Harrisburg, PA – While COVID-19 case counts in our state continue to decline, percent positivity decreases, and more and more Pennsylvanians are vaccinated, we still are reporting thousands of cases a day and that is still concerning.
While Clarion, Elk, and Jefferson Counties are now in the moderate threat level of transmission, Clearfield County remains in the substantial threat level, the highest level on the scale.
Pennsylvania officials are encouraging us to hang on a little longer. Continue doing those simple steps like social distancing, washing your hands, and wearing a mask.
Governor Tom Wolf and Acting Secretary of Health Alison Beam today released a weekly status update detailing the state’s mitigation efforts based on the COVID-19 Early Warning Monitoring System dashboard, highlighting a seven-day case increase of 12,483 a statewide percent positivity of 5.7% and 21 counties with substantial transmission status.
The update includes the following:
- Level of community transmission as a basis for the recommendations for Pre-K to 12 schools to determine instructional models.
- Data on cases among 5-18-year-olds.
- Cases that reported visiting a business among potential locations where exposures may have occurred.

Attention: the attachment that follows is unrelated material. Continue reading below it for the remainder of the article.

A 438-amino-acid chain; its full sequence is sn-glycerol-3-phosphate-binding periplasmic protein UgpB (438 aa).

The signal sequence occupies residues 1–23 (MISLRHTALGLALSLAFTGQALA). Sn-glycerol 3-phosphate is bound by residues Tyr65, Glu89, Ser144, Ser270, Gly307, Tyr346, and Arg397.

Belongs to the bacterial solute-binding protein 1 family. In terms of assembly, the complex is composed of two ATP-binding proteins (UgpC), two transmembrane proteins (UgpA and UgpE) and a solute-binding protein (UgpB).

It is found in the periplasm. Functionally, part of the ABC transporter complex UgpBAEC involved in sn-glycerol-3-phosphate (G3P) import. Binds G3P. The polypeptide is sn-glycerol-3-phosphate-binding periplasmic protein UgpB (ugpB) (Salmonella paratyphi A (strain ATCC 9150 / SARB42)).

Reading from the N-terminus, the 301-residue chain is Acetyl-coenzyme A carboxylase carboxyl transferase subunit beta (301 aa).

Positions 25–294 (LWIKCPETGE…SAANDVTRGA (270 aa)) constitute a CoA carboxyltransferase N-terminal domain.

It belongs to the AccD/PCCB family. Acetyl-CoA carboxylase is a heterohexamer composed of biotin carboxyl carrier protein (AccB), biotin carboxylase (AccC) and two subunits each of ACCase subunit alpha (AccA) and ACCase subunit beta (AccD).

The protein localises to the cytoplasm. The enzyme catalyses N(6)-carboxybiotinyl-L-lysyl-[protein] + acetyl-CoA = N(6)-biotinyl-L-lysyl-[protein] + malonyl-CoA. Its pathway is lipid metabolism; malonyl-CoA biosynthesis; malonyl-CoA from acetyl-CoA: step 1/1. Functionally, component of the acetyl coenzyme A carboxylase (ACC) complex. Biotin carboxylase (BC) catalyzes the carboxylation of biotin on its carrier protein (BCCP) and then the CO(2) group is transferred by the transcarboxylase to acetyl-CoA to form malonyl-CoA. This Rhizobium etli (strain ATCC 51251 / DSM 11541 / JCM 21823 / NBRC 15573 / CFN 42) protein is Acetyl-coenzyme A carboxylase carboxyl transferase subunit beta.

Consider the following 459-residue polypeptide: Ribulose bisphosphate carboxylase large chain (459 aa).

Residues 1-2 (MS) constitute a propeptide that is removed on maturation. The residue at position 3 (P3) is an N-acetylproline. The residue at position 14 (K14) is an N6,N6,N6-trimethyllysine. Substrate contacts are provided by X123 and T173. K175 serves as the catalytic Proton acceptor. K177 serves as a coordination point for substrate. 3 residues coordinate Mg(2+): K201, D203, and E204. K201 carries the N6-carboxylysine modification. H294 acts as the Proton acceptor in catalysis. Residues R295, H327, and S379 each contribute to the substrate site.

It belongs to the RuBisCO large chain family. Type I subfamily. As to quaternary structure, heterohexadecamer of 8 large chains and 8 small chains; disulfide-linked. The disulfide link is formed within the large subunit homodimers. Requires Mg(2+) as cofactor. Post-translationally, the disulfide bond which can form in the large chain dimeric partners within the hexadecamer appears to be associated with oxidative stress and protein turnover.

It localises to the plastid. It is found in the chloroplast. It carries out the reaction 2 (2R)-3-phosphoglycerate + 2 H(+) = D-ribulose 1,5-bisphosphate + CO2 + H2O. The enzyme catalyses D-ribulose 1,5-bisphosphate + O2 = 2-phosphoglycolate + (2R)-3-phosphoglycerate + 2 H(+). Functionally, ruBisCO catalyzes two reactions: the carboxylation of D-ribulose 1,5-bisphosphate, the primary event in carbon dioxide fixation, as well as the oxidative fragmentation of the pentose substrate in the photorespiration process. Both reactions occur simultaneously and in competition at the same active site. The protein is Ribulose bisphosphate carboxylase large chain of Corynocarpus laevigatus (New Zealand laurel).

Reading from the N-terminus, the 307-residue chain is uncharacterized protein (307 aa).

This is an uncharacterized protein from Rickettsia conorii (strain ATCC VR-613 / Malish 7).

- Travel recommendations.
The dashboard is designed to provide early warning signs of factors that affect the state’s mitigation efforts. The data available on the Early Warning Monitoring dashboard includes week-over-week case differences, incidence rates, test percent-positivity, and rates of hospitalizations, ventilations and emergency room visits tied to COVID-19. This week’s update compares the period of March 5 – March 11 to the previous seven days, February 26 – March 4.
“While case counts continue to decline, percent positivity decreases, and more and more Pennsylvanians are vaccinated, we still are reporting thousands of cases a day and that is still concerning,” Gov. Wolf said. “We are on the right course. As the weather gets warm, please remember to wear a mask, practice social distance and wash your hands frequently as the virus still has a presence in our communities.”
As of Thursday, March 11, the state has seen a seven-day case increase of 12,483 cases; the previous seven-day increase was 13,542 cases, indicating 1,059 fewer new cases across the state over the past week compared to the previous week.
The statewide percent-positivity remained the same at 5.7 percent when compared to last week. There are now 29 counties that have a positivity rate lower than 5 percent. There are no counties reporting over 20 percent positivity rate.
“Throughout our COVID-19 response, we have added tools for residents such as our COVID Alert PA app, and dashboards and educational materials online. As Pennsylvania continues to receive greater supplies, we encourage you to educate yourself on the vaccine, which is the best tool to prevent serious illness or death from COVID-19 and to protect you, your loved ones, and your community.”